Taking Care of the Family and the Farm - For Many Maine Farmers, Health Care is Out of Reach

Taking Care of the Family and the Farm - For Many Maine Farmers, Health Care is Out of Reach

May 29, 2024


Kristina Buckley

May is Mental Health Awareness Month – and ironically, with spring planting and calving season in full swing, it is also one of the busiest months for Maine farmers. We're sharing a piece from the 2023 maine farms journal that shows just how challenging it can be for farmers to access support for their mental and physical well-being.

The CDC underscores mental health challenges as being significantly higher within the agricultural community – and as several Maine farmers share in the piece below, the stressors and pressures farmers face to sustain their businesses can come at the expense of their own sustainability. With such physically and mentally demanding jobs, receiving adequate mental health support, being grounded and supported by community, and finding a sense of balance is key to a long and thriving life in agriculture.

If you’re a farmer, we know you’re already in the thick of things this month – and as the season continues to ramp up, we hope you are able to carve out moments in your routine to take care of your well-being. At the end of this week, we'll be sharing a variety of mental health resources and related podcast episodes for you in another post.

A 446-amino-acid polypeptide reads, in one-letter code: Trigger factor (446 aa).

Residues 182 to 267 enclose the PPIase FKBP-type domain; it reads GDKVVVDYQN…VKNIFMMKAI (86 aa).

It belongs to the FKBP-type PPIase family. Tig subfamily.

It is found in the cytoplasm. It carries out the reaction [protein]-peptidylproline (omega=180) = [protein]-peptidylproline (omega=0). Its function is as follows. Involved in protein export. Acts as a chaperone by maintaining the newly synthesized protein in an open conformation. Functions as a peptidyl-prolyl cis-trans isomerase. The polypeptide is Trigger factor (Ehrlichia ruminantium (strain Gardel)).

Taking Care of the Family and the Farm - For Many Maine Farmers, Health Care is Out of Reach

Article by Chelsea Conaboy. All images were captured for the journal by Yoon S Byun.

Alexis MacDonald can't trace the anxiety and depression she felt creeping up on her last spring to any one thing in particular. Rather, she says, it was was an accumulation of things, from the stress of running an organic dairy farm in an era of stagnant milk prices and rising costs, while raising two young children.

"Child care is exhausting," she tells me during a rare window of time when her 2-year-old daughter is napping and hers-year-old son sits in his father's lap in the cab of a tractor. "Farming is exhausting. Working with your spouse can be exhausting. And then, seasonal depression absolutely affects me."